Synthetic N. tabacum (1st generation)
As expected, on conducting GISH on synthetic tobacco TR1B, 24 chromosomes were labelled with N. tomentosiformis genomic DNA (biotin-labelled-Cy3 detected, red fluorescence) and 24 chromosomes were labelled with N. sylvestris genomic DNA (digoxigenin-labelled-FITC detected, green fluorescence) (Lim et al., 2006b). The number of rDNA sites was the sum of that found in the diploids (i.e. one site from N. tomentosiformis and three from N. sylvestris). The GISH probes from both parents labelled each rDNA locus in TR1B (Fig. 1a, yellow). No evidence was found for intermixing of genomic DNA, including tandem or dispersed repeats, intergenomic translocations, or any differences in the fluorescent intensity of the probes to each set of parental chromosomes. All these data point to the synthetic tobacco being the genomic sum of its parents, as would be expected for a newly synthesized allotetraploid.
Natural N. tabacum (< 200 000 yr old)
A result that was superficially similar to synthetic tobacco was observed when conducting GISH on N. tabacum. The 24 chromosomes that label predominately with labelled N. tomentosiformis genomic DNA (orange) and 24 chromosomes that label predominantly with labelled N. sylvestris genomic DNA (greenish yellow) can readily be distinguished (Fig. 1b). However, there are clearly ‘hybrid’ chromosomes (see arrows) that bear intergenomic translocations, some of which are cultivar-specific and others that may be fixed in this species (Lim et al., 2004). Unlike synthetic tobacco, the N. tomentosiformis-labelled chromosomes were less intensively stained than those labelled with N. sylvestris genomic DNA, as previously observed (Papp et al., 1996). In addition, there is some cross-hybridization of probes between parental genomes. This resulted in the genomes appearing yellow-green (instead of green) and orange (instead of red; compare colours in Fig. 1a,b).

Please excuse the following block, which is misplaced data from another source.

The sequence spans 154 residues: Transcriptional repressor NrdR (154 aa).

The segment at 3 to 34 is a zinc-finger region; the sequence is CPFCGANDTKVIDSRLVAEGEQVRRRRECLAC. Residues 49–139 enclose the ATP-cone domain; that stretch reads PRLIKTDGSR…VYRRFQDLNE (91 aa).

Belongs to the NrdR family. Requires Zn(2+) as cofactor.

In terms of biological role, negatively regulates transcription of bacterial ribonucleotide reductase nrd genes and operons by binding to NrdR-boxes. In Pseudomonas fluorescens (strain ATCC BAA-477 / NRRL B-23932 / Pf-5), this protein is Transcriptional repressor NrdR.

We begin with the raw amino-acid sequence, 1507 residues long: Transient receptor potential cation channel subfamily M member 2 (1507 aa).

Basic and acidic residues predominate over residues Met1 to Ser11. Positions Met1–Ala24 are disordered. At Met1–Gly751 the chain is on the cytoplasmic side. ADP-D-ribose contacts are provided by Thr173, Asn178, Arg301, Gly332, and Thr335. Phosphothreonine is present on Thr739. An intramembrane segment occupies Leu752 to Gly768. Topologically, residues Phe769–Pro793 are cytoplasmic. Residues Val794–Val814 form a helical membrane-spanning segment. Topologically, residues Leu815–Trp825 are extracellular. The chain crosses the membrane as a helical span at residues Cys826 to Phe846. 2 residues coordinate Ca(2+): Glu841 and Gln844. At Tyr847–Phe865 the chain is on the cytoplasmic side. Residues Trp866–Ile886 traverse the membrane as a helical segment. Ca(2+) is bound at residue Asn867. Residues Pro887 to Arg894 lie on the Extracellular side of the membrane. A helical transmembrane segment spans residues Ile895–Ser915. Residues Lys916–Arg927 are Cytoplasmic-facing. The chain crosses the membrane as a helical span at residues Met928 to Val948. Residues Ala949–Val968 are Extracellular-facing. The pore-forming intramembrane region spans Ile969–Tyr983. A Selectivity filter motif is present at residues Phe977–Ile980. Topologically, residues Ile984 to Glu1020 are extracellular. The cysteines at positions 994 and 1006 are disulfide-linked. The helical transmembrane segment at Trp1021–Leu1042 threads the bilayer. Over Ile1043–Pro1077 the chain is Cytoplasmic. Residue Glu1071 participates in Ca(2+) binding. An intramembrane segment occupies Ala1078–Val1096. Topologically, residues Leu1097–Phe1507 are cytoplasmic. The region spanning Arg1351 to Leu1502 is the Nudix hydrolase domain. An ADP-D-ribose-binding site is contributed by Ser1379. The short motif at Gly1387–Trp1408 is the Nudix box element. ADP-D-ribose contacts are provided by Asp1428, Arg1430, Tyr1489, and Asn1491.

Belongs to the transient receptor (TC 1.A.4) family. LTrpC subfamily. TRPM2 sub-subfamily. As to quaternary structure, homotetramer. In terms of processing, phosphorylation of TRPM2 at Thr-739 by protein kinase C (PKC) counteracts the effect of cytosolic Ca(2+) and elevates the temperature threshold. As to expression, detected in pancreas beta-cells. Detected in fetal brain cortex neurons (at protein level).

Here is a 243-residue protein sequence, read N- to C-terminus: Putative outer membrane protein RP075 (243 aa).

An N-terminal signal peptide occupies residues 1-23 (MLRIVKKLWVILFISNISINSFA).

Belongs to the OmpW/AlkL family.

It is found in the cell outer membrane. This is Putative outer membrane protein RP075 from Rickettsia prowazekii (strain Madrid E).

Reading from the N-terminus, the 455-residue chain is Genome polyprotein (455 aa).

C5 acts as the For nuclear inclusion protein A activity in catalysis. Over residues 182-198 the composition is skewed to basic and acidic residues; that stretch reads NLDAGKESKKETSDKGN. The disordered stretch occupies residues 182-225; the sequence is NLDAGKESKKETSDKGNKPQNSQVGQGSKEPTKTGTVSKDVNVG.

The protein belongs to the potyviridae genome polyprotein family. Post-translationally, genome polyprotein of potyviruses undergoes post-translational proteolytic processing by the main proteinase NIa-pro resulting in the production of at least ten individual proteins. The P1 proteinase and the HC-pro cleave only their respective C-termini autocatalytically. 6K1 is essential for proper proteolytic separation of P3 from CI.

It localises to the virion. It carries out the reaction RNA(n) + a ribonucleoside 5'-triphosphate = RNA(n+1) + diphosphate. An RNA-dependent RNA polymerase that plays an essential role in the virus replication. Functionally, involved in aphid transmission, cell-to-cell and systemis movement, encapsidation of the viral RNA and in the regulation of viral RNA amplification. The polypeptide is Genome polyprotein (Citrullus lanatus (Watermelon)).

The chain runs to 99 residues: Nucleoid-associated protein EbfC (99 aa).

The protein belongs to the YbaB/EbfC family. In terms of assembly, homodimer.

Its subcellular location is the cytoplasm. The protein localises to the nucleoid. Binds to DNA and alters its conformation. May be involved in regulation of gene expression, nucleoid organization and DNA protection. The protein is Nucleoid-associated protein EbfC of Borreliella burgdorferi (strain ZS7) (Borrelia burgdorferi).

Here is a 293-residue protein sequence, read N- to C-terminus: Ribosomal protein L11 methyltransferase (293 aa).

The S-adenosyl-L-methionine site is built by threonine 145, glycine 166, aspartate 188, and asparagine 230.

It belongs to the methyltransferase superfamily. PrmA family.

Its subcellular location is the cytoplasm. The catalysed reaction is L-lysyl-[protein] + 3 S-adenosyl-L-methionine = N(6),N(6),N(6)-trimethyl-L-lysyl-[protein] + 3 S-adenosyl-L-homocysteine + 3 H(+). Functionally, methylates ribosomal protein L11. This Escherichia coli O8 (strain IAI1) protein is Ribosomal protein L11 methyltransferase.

Nicotiana quadrivalvis (c. 1.0 Myr old)
Using GISH it was possible to identify the parental genomes of N. quadrivalvis using digoxigenin-labelled N. obtusifolia genomic DNA (yellow-green fluorescence) and biotin-labelled N. attenuata genomic DNA (orange fluorescence; Fig. 1c). However, considerable cross-hybridization of the genomic DNA was observed between chromosome sets, resulting in a much reduced colour distinction compared with that observed for natural or synthetic tobacco. In addition, most chromosomes carried terminal sequences that showed greater similarity with the N. obtusifolia genomic DNA resulting in yellow signals at subtelomeric/telomeric locations. The sequences at this location in Nicotiana are typically tandem repetitive sequences (Lim et al., 2006a).
Nicotiana nesophila (c. 4.5 Myr old)
As reported previously, GISH for N. nesophila failed when genomic DNA probes from the likely progenitor species, N. sylvestris (green) and N. obtusifolia (red) were used (Clarkson et al., 2005). However, the N. obtusifolia genomic DNA probe did label one locus on a pair of chromosomes, and the N. sylvestris genomic DNA probe gave scattered weak signal across most chromosomes. Both probes labelled rDNA loci yellow (Fig. 1d). These data indicate significant divergence of repetitive DNA in N. nesophila relative to both progenitor diploid species.